(BIA) Pacific Region employee sounded the alarm to the Director of the BIA’s Office of Justice Services (OJS) in Washington, D.C., warning that disenrollment-related “attacks at tribal offices may now begin to increase similar to the increase in school shootings in the aftermath of Columbine.”
OJS was warned: “In the Pacific Region and elsewhere there have been many tribal disenrollments as competing groups and families exert their power. Groups of . . . Indians are reportedly now having heated discussions through social media.”
The BIA employee was correct.
By 2014, disenrollment in communities like the Nooksack, Grand Ronde, and Saginaw Chippewa Reservations and Pala and Paskenta Rancherias had gotten heated. Fueled by charged Facebook rhetoric, in particular, each community was a powder keg waiting to explode.
That year at Paskenta, a Tribal Council faction disenrolled 80 people, seized the tribe’s casino, and deputized a non-Indian militia—equipping them with AR-15s to secure the gaming palace and its coffers. Having seen the semiautomatic rifle-toting goons at Paskenta with my own eyes, I remain surprised and relieved that nobody was maimed or killed.
Two years later things turned violent at Nooksack, where tribal cops commenced their practice of brutalizing and harassing Indigenous women and elders who oppose the disenrollment of the Nooksack 306. I have also personally witnessed nearly a decade of tribally sanctioned intimidation and violence at Nooksack and credit the 306 for not physically fighting back.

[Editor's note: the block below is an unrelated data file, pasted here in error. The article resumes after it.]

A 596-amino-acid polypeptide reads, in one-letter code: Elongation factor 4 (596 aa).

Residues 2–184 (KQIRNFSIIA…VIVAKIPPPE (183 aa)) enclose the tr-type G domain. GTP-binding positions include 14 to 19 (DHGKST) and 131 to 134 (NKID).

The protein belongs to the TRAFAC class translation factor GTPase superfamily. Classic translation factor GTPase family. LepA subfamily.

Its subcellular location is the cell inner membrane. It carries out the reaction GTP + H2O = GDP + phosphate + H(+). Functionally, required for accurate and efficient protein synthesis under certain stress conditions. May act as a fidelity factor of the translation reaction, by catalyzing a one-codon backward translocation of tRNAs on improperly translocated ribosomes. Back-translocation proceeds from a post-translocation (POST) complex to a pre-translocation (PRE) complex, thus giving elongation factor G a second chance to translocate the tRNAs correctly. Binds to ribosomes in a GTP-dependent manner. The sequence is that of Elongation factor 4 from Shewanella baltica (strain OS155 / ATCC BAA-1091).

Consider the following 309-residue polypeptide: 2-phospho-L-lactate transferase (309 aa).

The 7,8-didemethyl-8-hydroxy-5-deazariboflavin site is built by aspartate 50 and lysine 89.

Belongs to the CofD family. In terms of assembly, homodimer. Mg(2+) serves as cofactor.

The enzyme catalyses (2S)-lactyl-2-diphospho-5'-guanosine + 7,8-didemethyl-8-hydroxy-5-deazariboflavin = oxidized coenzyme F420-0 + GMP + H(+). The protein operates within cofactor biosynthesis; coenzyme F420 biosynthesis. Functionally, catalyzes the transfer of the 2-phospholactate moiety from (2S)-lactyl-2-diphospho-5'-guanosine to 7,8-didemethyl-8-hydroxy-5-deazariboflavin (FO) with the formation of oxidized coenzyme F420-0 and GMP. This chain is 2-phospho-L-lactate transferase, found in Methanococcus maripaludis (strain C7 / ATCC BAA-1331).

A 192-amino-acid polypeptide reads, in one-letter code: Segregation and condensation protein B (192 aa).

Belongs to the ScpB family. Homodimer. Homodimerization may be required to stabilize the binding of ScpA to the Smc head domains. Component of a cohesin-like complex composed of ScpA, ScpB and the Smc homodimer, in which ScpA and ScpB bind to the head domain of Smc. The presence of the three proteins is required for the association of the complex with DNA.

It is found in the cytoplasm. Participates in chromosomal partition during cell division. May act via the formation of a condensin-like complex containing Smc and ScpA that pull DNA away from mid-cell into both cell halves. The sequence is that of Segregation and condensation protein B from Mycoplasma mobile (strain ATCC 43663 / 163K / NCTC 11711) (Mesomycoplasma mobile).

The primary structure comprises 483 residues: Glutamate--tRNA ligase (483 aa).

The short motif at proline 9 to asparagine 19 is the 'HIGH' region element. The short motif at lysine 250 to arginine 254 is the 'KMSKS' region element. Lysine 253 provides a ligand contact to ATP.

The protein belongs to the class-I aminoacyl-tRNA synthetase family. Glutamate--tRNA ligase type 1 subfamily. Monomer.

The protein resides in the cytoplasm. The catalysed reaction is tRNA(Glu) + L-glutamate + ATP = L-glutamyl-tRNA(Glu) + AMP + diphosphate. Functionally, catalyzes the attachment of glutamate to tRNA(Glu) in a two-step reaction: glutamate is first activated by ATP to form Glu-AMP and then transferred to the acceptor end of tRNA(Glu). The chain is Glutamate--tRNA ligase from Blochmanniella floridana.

Indian Country is lucky that there has not been another mass casualty event like Cedarville.
When an Indigenous person’s “everything” is being forcibly taken away; when a disenrollee is faced with losing their home, land, job, healthcare, relations, and identity, it is fathomable that they will fight back in order to survive and protect their family.
When there is no legal or political recourse whatsoever because —“it’s an internal matter”—to paraphrase U.S. Supreme Court Justice Thurgood Marshall in Santa Clara Pueblo v. Martinez
—it is fathomable that disenrollees might take matters into their own hands.
When an Indigenous person’s cultural and socioeconomic safety net is cut out from under them, it is fathomable that they might feel the need to get before getting got.
Violence and murder are never acceptable, but such outcomes are predictable. Having represented over 1,000 disenrollees from throughout the country and witnessed their persecution over the last decade, I constantly fear the worst.